Proposed SARA Status: “Special Concern”
The level of protection and recovery actions undertaken for a species listed under SARA depends on its assessed level of risk for extinction. Basking Shark has been assessed by COSEWIC as a species of “special concern”. This is the lowest level of risk category and indicates that this species is not presently endangered, but is considered to be sensitive to human activities and natural events due to biological factors and/or threats. The designation of “special concern” for Basking Shark reflects its late maturity and long gestation period, making the population slow to recover if human activities cause an increase in mortality rates.
Threats to the Species
Interaction with fishing gear is the primary threat to Basking Sharks. They are by-catch in trawl fisheries, primarily in the silver hake and redfish fisheries, although they can also be caught in other bottom, mid-water and shrimp trawls. They are also occasionally caught in long-line and gillnet fisheries. Available information shows a decline in by-catch of Basking Shark since the 1990’s, which likely reflects a decrease in foreign and Canadian trawl fishing effort. Due to the time the Basking Shark spends feeding in surface waters, collisions with vessels has been identified as a possible source of mortality, but at this time the extent of this potential threat is unknown.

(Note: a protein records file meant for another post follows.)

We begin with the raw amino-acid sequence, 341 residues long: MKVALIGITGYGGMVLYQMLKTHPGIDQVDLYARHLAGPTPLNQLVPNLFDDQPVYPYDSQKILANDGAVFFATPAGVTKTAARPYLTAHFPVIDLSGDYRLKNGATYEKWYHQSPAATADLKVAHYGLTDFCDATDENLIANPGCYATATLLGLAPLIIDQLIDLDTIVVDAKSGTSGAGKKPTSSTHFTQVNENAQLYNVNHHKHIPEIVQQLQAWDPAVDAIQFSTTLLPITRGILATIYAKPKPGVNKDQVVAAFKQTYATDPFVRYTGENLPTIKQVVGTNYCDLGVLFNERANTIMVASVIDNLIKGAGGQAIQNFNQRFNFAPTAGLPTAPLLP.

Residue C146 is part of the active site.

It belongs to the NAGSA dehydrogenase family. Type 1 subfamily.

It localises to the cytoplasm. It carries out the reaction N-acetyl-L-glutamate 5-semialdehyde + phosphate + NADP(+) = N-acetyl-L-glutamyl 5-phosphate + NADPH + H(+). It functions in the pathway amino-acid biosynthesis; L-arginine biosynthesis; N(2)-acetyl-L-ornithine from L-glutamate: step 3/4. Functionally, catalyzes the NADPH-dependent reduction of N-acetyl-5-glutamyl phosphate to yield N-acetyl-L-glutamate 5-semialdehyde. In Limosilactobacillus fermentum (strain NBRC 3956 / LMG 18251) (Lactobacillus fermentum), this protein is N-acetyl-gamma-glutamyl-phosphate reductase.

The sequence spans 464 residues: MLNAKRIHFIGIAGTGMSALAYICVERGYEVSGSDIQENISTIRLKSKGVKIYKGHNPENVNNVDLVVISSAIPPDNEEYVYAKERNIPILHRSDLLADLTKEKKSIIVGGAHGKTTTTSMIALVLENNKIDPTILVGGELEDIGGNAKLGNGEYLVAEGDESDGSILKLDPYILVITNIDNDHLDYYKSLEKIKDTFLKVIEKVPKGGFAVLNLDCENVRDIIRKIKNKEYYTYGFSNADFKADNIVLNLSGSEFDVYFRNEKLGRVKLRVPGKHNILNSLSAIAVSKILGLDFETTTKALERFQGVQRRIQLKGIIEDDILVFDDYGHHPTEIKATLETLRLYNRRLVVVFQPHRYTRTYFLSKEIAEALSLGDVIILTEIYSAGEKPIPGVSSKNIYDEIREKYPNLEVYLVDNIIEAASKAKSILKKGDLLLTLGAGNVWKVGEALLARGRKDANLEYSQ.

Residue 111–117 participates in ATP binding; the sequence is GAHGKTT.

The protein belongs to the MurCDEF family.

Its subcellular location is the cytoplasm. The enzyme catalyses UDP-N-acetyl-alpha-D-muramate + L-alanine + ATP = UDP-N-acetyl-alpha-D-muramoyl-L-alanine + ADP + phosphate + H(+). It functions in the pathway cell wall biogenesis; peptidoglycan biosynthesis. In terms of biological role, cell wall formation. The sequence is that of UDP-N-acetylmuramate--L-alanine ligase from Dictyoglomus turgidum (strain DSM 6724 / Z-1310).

Special Significance of the Species
Basking shark is not subject to a commercial fishery, although it is caught as by-catch in some fisheries. It is not known if Basking Shark has any historical significance to Aboriginal peoples or local communities, however it is not known to be used for food, social, or ceremonial purposes. No Aboriginal or community traditional knowledge about these fish has been collected at this time.
Protection and Recovery of Species under the SARA
If Basking Shark is added to the List of Wildlife Species at Risk as a species of “special concern”, it will not be subject to prohibitions under SARA; however DFO will be required to produce a Management Plan for the species in an effort to ensure that it does not become further at risk due to human activity. A SARA Management Plan will include conservation measures for the species and set goals and objectives for maintaining sustainable population levels. If the species is not listed under SARA, DFO could still develop a Management Plan for Basking Shark under the jurisdiction of the Fisheries Act